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Explore the Entrepreneurship.org Resource Center to find resources. Designed with entrepreneurs in mind, our resource center allows you to find materials to grow great ideas.
As a father of three, I vividly remember those chilly, early-summer mornings of packing bags, loading up the car, and waving a sad goodbye as my children began their latest adventure at the summer camp of choosing. And there were plenty of those mornings over the course of 18 years. There was volleyball camp, and Science Olympiad clinics, and lacrosse camp.
Some of the very first decisions founders must make early on in their ventures are crucially important to the future of the business. Many of these decisions concern the ubiquitous "people problems" that challenge even experienced entrepreneurs. When should I found? Should I co-found with someone? With whom? How should we split the equity? Bad or ill-informed choices at critical junctures could have significant consequences for startups. In fact, research has suggested that 65 percent of new firm failures were related to problems within the management team.
There are three key processes involved in reviving a company on a downward path, including determining the root cause of the difficulties, rethinking strategy, and realigning the overall business process to meet new strategic directives. This guide provides specific advice and links to resources to analyze business processes and financial health, to assess the market, and how to identify the people necessary to make the change happen.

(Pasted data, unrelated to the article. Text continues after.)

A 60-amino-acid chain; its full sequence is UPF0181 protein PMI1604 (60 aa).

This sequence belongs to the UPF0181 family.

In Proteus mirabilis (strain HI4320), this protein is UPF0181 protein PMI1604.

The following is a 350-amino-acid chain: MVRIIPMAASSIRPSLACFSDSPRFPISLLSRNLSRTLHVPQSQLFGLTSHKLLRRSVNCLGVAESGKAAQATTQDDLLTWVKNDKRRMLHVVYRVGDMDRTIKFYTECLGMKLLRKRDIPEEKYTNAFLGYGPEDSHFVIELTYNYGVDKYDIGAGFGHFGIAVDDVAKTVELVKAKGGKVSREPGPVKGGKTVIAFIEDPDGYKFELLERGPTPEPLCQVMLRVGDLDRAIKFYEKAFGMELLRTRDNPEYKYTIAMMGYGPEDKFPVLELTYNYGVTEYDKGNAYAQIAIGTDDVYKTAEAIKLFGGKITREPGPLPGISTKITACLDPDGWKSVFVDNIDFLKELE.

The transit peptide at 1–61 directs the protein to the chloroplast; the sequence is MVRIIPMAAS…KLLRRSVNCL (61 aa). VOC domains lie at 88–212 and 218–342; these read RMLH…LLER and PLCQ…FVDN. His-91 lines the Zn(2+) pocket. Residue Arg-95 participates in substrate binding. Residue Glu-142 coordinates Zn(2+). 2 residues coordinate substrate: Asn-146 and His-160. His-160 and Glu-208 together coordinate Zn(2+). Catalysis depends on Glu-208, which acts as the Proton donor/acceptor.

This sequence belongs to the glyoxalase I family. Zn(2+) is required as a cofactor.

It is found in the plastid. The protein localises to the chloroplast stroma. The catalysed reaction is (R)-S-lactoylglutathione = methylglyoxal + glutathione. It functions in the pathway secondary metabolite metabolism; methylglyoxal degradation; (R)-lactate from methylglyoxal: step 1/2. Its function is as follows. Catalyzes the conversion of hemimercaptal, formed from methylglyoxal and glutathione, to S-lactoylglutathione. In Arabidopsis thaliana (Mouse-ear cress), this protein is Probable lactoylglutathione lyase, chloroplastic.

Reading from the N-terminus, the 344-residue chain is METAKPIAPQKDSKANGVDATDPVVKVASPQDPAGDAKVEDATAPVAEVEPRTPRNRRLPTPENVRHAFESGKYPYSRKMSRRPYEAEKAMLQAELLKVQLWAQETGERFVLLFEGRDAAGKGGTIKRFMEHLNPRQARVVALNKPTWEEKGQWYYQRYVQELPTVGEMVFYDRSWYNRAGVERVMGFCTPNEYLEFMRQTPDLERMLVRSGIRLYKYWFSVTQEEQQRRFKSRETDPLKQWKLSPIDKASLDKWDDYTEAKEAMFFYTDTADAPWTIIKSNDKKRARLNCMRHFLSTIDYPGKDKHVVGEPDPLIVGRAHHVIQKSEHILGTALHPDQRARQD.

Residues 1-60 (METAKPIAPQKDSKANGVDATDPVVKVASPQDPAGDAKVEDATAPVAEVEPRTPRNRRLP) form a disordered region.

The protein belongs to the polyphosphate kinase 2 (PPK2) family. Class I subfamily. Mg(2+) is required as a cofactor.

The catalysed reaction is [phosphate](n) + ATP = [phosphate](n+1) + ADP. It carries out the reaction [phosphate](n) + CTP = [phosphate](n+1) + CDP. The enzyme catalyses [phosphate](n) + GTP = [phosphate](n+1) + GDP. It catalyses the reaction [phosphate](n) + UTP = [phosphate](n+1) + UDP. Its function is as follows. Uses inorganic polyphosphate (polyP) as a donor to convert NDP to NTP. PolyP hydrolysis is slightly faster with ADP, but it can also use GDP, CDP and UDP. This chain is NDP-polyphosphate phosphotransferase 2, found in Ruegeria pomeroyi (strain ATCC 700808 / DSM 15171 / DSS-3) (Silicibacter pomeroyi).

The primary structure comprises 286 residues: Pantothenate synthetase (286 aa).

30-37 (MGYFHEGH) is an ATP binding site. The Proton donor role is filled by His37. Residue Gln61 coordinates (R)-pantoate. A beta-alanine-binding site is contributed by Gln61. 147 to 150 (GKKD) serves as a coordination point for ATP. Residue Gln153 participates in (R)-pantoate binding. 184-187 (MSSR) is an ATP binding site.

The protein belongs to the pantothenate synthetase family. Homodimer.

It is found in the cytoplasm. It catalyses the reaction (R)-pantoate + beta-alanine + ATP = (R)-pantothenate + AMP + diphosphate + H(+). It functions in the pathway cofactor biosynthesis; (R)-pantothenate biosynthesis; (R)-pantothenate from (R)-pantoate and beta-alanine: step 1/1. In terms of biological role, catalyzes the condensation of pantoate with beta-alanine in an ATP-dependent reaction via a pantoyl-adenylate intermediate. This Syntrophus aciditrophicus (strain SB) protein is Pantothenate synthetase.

Entrepreneurs will find a host of business-building resources at nearby colleges and universities, among them books, brains and bodies, writes the author. Scour the libraries for printed materials, tap faculty for consulting jobs, and marshall students for research and staffing needs, he advises. In summing up, he offers valuable tips for getting acquainted and making the best use of campus resources.
Ted Zoller, Vice President of Entrepreneurship at the Kauffman Foundation and Associate Professor at the University of North Carolina, Chapel Hill, discusses the Global Entrepreneurship Lab.
Karen Richardson's contributions are helping to make sure Stanford engineering students learn about being entrepreneurs.
After leaping into "Lean," Southern Vinyl Manufacturing gained efficiencies in nearly every area of its operations. Specifically, entrepreneur Rod Matthews explains the challenges and rewards of involving employees in finding and eliminating waste using the "Five Why" process. As a result of "getting lean," the company resolves manufacturing problems by digging deeply to identify root causes instead of just treating symptoms.
Winning interscholastic new venture competitions and real-world financing entails focusing on markets rather than technology or planning, says a venture capitalist who judges such contests.
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